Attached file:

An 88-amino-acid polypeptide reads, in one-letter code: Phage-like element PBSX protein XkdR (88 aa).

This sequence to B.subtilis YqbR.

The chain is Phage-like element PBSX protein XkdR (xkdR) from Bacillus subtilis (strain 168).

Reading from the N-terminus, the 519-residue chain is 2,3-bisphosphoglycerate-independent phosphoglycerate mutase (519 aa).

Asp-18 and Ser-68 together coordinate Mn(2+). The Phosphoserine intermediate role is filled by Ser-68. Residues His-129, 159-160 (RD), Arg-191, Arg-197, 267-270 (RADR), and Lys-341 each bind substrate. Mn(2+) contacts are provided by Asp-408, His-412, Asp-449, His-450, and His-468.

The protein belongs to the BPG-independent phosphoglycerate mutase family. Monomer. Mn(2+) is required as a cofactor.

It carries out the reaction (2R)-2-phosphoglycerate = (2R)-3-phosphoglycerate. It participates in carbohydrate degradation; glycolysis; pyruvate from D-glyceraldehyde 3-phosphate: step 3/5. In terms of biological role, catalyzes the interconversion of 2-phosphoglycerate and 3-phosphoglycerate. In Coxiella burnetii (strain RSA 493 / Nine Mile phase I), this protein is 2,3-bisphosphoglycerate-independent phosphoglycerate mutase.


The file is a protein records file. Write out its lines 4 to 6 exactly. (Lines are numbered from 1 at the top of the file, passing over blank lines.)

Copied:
Reading from the N-terminus, the 519-residue chain is 2,3-bisphosphoglycerate-independent phosphoglycerate mutase (519 aa).

Asp-18 and Ser-68 together coordinate Mn(2+). The Phosphoserine intermediate role is filled by Ser-68. Residues His-129, 159-160 (RD), Arg-191, Arg-197, 267-270 (RADR), and Lys-341 each bind substrate. Mn(2+) contacts are provided by Asp-408, His-412, Asp-449, His-450, and His-468.

The protein belongs to the BPG-independent phosphoglycerate mutase family. Monomer. Mn(2+) is required as a cofactor.